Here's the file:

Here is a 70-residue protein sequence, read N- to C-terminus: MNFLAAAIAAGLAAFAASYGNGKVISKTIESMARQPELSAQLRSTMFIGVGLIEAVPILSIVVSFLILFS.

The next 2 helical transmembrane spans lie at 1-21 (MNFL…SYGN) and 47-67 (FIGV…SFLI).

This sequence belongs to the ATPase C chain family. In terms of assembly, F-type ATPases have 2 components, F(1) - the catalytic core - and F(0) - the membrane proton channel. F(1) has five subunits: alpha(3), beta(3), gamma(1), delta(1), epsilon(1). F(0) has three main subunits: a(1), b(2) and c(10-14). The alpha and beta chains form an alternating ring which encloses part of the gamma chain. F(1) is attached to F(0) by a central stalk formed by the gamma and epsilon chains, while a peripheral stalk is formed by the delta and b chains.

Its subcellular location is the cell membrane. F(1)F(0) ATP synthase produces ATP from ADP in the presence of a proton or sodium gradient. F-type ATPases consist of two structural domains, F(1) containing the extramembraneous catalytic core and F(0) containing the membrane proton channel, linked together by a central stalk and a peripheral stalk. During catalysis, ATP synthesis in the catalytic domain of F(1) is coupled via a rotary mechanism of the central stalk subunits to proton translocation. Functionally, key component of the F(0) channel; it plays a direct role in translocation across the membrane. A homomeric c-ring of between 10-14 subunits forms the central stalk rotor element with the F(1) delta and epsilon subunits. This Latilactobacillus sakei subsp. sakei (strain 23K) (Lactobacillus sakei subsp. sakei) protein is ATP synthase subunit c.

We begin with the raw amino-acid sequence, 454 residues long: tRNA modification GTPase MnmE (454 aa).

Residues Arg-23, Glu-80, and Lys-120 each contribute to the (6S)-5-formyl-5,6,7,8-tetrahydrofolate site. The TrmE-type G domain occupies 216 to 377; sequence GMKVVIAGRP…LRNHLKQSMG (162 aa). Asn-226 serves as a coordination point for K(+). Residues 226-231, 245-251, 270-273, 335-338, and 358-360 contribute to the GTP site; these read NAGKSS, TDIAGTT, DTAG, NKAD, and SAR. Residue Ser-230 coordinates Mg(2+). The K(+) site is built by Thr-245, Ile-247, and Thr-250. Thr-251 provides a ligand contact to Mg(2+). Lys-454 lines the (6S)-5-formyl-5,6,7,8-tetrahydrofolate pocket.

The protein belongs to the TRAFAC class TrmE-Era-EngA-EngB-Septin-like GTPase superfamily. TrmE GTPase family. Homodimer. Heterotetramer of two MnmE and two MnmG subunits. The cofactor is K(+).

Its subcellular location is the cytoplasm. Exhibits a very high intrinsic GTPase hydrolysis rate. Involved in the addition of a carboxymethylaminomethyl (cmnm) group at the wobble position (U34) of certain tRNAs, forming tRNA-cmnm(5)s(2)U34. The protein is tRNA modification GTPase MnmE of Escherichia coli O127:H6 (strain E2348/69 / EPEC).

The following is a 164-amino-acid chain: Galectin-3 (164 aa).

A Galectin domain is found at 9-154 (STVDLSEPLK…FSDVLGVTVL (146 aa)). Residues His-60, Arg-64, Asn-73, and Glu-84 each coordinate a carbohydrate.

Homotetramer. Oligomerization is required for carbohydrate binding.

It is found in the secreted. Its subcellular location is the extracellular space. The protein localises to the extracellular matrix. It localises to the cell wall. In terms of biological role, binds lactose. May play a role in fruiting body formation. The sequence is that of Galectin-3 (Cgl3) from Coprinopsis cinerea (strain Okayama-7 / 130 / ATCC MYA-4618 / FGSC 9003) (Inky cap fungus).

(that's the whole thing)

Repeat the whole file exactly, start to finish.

Here is a 70-residue protein sequence, read N- to C-terminus: MNFLAAAIAAGLAAFAASYGNGKVISKTIESMARQPELSAQLRSTMFIGVGLIEAVPILSIVVSFLILFS.

The next 2 helical transmembrane spans lie at 1-21 (MNFL…SYGN) and 47-67 (FIGV…SFLI).

This sequence belongs to the ATPase C chain family. In terms of assembly, F-type ATPases have 2 components, F(1) - the catalytic core - and F(0) - the membrane proton channel. F(1) has five subunits: alpha(3), beta(3), gamma(1), delta(1), epsilon(1). F(0) has three main subunits: a(1), b(2) and c(10-14). The alpha and beta chains form an alternating ring which encloses part of the gamma chain. F(1) is attached to F(0) by a central stalk formed by the gamma and epsilon chains, while a peripheral stalk is formed by the delta and b chains.

Its subcellular location is the cell membrane. F(1)F(0) ATP synthase produces ATP from ADP in the presence of a proton or sodium gradient. F-type ATPases consist of two structural domains, F(1) containing the extramembraneous catalytic core and F(0) containing the membrane proton channel, linked together by a central stalk and a peripheral stalk. During catalysis, ATP synthesis in the catalytic domain of F(1) is coupled via a rotary mechanism of the central stalk subunits to proton translocation. Functionally, key component of the F(0) channel; it plays a direct role in translocation across the membrane. A homomeric c-ring of between 10-14 subunits forms the central stalk rotor element with the F(1) delta and epsilon subunits. This Latilactobacillus sakei subsp. sakei (strain 23K) (Lactobacillus sakei subsp. sakei) protein is ATP synthase subunit c.

We begin with the raw amino-acid sequence, 454 residues long: tRNA modification GTPase MnmE (454 aa).

Residues Arg-23, Glu-80, and Lys-120 each contribute to the (6S)-5-formyl-5,6,7,8-tetrahydrofolate site. The TrmE-type G domain occupies 216 to 377; sequence GMKVVIAGRP…LRNHLKQSMG (162 aa). Asn-226 serves as a coordination point for K(+). Residues 226-231, 245-251, 270-273, 335-338, and 358-360 contribute to the GTP site; these read NAGKSS, TDIAGTT, DTAG, NKAD, and SAR. Residue Ser-230 coordinates Mg(2+). The K(+) site is built by Thr-245, Ile-247, and Thr-250. Thr-251 provides a ligand contact to Mg(2+). Lys-454 lines the (6S)-5-formyl-5,6,7,8-tetrahydrofolate pocket.

The protein belongs to the TRAFAC class TrmE-Era-EngA-EngB-Septin-like GTPase superfamily. TrmE GTPase family. Homodimer. Heterotetramer of two MnmE and two MnmG subunits. The cofactor is K(+).

Its subcellular location is the cytoplasm. Exhibits a very high intrinsic GTPase hydrolysis rate. Involved in the addition of a carboxymethylaminomethyl (cmnm) group at the wobble position (U34) of certain tRNAs, forming tRNA-cmnm(5)s(2)U34. The protein is tRNA modification GTPase MnmE of Escherichia coli O127:H6 (strain E2348/69 / EPEC).

The following is a 164-amino-acid chain: Galectin-3 (164 aa).

A Galectin domain is found at 9-154 (STVDLSEPLK…FSDVLGVTVL (146 aa)). Residues His-60, Arg-64, Asn-73, and Glu-84 each coordinate a carbohydrate.

Homotetramer. Oligomerization is required for carbohydrate binding.

It is found in the secreted. Its subcellular location is the extracellular space. The protein localises to the extracellular matrix. It localises to the cell wall. In terms of biological role, binds lactose. May play a role in fruiting body formation. The sequence is that of Galectin-3 (Cgl3) from Coprinopsis cinerea (strain Okayama-7 / 130 / ATCC MYA-4618 / FGSC 9003) (Inky cap fungus).